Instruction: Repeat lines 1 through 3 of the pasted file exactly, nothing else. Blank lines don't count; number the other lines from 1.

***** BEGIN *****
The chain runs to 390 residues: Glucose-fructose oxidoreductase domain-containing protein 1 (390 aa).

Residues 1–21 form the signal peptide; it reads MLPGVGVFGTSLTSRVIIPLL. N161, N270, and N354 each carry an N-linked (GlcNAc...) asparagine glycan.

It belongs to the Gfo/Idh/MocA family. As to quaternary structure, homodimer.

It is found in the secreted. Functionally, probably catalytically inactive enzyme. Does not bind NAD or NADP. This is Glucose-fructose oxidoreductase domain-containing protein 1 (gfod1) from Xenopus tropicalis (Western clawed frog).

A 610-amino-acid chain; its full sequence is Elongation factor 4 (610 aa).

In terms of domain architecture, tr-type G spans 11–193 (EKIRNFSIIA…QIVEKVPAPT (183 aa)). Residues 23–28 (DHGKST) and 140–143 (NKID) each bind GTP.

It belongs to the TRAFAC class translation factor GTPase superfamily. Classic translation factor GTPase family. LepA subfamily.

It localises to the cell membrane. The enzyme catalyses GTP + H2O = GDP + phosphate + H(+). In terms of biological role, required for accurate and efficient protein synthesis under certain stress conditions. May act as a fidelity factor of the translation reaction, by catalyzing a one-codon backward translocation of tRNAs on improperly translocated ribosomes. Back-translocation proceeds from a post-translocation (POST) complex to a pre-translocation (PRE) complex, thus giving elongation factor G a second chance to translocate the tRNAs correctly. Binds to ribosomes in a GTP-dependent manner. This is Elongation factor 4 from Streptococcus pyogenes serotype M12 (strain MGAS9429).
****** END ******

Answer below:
The chain runs to 390 residues: Glucose-fructose oxidoreductase domain-containing protein 1 (390 aa).

Residues 1–21 form the signal peptide; it reads MLPGVGVFGTSLTSRVIIPLL. N161, N270, and N354 each carry an N-linked (GlcNAc...) asparagine glycan.

It belongs to the Gfo/Idh/MocA family. As to quaternary structure, homodimer.